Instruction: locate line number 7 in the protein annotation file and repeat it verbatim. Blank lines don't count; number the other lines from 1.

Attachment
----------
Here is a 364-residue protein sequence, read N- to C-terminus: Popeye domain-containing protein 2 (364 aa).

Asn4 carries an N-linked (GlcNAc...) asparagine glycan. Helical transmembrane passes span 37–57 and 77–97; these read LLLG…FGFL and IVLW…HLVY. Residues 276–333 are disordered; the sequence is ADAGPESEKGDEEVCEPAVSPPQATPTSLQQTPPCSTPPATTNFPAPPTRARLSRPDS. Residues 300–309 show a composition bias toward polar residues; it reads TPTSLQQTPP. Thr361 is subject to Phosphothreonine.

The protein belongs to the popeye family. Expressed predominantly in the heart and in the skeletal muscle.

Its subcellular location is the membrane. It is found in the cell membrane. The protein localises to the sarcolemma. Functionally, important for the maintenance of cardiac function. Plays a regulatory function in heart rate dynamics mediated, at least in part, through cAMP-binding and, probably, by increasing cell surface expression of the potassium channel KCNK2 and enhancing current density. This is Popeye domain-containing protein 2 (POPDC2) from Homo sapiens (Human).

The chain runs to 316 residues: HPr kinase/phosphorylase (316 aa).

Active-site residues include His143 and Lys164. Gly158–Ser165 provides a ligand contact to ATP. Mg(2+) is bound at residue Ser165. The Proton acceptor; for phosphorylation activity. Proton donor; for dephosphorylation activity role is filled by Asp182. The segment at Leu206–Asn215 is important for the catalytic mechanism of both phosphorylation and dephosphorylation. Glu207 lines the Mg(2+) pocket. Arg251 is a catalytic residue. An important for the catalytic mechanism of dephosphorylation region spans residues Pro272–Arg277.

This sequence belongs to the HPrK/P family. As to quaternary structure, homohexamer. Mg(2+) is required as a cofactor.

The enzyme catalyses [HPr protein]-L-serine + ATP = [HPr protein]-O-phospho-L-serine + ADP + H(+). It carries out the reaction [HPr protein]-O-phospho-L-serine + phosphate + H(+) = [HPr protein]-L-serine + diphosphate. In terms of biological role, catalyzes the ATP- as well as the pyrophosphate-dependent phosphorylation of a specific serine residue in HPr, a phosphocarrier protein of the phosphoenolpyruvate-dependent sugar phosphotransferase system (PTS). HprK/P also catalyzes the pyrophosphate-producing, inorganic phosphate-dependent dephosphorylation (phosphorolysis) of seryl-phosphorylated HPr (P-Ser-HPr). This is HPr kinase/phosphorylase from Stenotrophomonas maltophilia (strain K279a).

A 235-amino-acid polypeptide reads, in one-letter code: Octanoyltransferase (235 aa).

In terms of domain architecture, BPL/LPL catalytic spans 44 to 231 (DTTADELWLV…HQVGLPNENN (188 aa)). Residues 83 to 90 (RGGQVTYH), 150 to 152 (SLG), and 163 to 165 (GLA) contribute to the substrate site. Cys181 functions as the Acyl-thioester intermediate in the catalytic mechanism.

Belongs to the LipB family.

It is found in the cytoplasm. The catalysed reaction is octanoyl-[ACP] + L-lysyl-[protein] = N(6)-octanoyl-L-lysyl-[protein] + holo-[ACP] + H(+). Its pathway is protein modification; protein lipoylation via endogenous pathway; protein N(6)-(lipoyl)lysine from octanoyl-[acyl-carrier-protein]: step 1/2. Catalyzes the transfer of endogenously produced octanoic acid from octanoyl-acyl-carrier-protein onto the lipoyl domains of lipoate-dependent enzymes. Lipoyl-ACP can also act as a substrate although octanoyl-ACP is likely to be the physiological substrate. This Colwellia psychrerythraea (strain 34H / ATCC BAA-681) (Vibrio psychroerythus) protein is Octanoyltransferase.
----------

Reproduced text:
This sequence belongs to the HPrK/P family. As to quaternary structure, homohexamer. Mg(2+) is required as a cofactor.